Atmel AVR programmer schematics and designs.
The typical AVR programmer is an ISP (In System Programming) device, sometimes known as ICSP (In Circuit Serial Programming). It uses the Atmel AVR's SPI (Serial Periperal Interface) port, or in the case of the ATmega128, a dedicated programming port. Although there are both serial and parallel high-voltage programmers, they will not be dealt with here. It should be noted that these are all serial programmers, whether they connect to the PC's serial, parallel, or USB port. I have grouped the programmers by the type of interface to the host system, since the ISP interface is identical on all of them. These programmers will work with all of the AVR ATmega and ATtiny series, with a few exceptions. The compatible AVR microcontrollers are listed in ISP Compatible AVR ATmega and ATtiny MCUs.
You see the AVR "In System Programming" term used consistently to mean exactly that, but the interface is not limited to in system programming at all. You could just as easily build a board with a socket for your favorite AVR, and program it with the same interface. There is just more practical need for real in system programming. Inserting and removing your AVR to program it can lead to pins getting bent or broken.
The AVR programmers here were built and then tested on a test board consisting of 5 AVR ATmega microcontrollers and 3 AVR ATtiny microcontrollers with a common power supply. The programmer schematics show both 6-pin and 10-pin AVR ISP connector pinouts. Although I built several smaller boards with 6-pin connectors, I did not use the 6-pin connectors and cables on the larger test board because they are too difficult to get and to work with.
There are also Atmel AVR ATmega and ATtiny projects, using the ATmega168 & 328 and ATmega644 & 1284 as well as the ATtiny2313. I recently added the ATmega128 and ATmega8 to the growing list of AVRs that I have available to test with. Although the site is becoming more about the hardware that is getting programmed, it is still basically about the programmers themselves.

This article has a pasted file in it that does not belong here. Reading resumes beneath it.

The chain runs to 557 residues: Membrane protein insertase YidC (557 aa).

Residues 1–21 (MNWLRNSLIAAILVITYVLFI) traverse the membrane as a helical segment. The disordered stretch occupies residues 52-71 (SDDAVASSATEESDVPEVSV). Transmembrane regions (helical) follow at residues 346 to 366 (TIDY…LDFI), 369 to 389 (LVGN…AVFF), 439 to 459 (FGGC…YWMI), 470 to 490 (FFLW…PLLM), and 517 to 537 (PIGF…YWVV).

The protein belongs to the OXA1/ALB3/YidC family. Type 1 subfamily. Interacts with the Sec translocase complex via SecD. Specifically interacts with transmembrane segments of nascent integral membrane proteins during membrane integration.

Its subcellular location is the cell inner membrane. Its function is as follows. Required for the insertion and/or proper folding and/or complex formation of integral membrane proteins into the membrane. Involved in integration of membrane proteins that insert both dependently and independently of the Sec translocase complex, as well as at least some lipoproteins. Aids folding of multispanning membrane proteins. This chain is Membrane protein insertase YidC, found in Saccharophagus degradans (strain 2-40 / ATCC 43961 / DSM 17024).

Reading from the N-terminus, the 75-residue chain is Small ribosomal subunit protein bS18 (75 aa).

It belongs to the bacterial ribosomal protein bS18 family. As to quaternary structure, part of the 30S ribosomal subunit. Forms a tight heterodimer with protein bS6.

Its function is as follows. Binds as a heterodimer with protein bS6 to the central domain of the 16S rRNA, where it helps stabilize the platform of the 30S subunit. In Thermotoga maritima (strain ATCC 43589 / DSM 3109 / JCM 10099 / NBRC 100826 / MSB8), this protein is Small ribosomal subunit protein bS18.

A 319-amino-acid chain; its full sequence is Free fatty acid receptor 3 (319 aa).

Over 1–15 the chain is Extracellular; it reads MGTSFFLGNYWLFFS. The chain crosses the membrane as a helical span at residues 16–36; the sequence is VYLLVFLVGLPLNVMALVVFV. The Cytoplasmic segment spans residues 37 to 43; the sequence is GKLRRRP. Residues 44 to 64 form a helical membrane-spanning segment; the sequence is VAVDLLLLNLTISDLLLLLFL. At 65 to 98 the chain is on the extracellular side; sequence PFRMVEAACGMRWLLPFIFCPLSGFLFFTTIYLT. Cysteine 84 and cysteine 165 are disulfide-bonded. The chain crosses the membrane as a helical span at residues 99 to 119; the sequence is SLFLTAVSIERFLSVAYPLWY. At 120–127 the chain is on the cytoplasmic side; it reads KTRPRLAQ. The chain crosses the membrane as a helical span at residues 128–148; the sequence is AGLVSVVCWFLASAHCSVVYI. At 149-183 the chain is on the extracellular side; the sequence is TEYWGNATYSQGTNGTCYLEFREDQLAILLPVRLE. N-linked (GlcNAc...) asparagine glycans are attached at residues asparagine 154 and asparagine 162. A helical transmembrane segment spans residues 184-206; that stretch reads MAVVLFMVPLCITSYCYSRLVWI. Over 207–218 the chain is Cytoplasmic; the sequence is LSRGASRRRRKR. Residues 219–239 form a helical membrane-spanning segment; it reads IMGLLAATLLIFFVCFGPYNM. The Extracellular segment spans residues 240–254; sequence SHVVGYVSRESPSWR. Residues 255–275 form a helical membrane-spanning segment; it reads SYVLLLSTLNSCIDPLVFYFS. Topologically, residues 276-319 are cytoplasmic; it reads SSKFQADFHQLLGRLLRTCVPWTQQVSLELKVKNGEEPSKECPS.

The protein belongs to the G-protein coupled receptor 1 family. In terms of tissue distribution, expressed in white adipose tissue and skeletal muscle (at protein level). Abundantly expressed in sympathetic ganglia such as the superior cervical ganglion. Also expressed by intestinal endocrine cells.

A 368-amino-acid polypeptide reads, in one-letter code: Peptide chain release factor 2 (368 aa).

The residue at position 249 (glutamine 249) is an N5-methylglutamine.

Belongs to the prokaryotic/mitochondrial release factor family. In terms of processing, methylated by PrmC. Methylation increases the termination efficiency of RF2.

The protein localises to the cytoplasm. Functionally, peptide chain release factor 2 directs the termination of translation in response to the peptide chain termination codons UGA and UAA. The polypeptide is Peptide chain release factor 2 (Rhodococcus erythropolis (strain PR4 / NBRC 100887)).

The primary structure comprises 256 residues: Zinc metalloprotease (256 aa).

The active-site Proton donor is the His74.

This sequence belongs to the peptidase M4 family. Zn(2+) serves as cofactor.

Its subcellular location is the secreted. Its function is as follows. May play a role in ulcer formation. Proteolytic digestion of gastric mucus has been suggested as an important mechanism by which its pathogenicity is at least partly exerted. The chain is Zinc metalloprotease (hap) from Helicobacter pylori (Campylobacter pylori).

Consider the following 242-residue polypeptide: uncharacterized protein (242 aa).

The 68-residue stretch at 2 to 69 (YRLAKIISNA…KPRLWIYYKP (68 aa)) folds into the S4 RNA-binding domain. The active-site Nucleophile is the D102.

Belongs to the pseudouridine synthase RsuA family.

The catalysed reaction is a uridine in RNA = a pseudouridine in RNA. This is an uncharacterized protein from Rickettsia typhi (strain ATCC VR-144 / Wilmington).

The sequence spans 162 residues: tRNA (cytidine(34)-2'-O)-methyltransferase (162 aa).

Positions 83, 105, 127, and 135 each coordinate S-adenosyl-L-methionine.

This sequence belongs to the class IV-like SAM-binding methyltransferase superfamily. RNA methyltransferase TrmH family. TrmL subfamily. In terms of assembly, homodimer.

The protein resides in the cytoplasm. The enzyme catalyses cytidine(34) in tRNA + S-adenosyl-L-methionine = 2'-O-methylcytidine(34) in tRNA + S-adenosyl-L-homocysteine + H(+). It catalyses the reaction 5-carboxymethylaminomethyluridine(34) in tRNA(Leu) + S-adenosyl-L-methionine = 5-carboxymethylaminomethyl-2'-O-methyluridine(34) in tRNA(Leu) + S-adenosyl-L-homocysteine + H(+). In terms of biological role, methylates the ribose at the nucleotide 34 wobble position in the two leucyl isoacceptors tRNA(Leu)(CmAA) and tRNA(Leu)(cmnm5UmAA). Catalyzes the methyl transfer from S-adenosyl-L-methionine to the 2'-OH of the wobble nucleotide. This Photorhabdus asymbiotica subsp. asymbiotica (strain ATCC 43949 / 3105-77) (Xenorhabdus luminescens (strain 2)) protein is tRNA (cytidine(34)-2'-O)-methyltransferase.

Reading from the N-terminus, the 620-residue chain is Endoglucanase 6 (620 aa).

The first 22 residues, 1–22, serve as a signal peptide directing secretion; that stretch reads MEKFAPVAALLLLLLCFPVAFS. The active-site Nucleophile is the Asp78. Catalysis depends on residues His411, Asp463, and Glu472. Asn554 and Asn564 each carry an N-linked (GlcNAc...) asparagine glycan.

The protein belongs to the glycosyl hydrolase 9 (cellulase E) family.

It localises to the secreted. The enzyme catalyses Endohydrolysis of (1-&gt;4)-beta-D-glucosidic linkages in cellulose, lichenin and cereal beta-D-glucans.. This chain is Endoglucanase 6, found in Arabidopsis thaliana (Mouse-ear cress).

Last things first. Here's how the different types of programmers performed. To test for functionality, I programmed all microcontrollers with the same code, shown in AVR Test Code. It is an app that just blinks an LED. I changed the blink rate each time to allow me to verify that the program was actually transferred. All of the programmers functioned as expected. To test for speed, I created a 1kB program and used each of the three programmer types to flash and verify an ATtiny2313, and an ATmega328.
|Programmer Type||Speed (Bytes per second)|
|USB Arduino as ISP||347|
It is a little surprising to me that the Arduino as ISP did so poorly. I changed the Baud rate from 19200 to 57600 to see if that would speed it up, and it may have helped around 5% on the verify phase, but it didn't help at all on the program phase. The parallel port programmers are clearly the best as far as speed goes. None of the programmers seem to suffer from reliability problems You should follow best practices and keep the cables short. See the AVR FAQ for additional information on this.
There are many Atmel AVR programmers out there, and each type of programmer, along with several variants of each, is detailed on this site, and links are provided to others. It is hoped that the information found here will provide the user with enough knowledge to build or buy the appropriate one for the job. There are a couple of ways to do AVR serial programming. First, you could make a programmer that had a socket for every ATmega and ATtniy microcontroller. Second, you could make one universal serial programmer that connected to a programming header on the target board and in system programmed the AVR. I chose the latter because I would rather not handle the micrcontroller any more than I have to. You could do it either way using these circuits. Keep in mind that the ATtiny2313 programmer is the same as the ATmega32 programmer. If you choose to make an ISP programmer, they are all ultimately the same at the microcontroller end.
As an aside, do you remember waiting 45+ minutes for a 2708 1kB EPROM to erase, then another 3 minutes for it to program? Three power supply voltages: +12V, +5V and -5V, and "low power" at only 800mW! When I get impatient waiting for flash to program I try to remember that.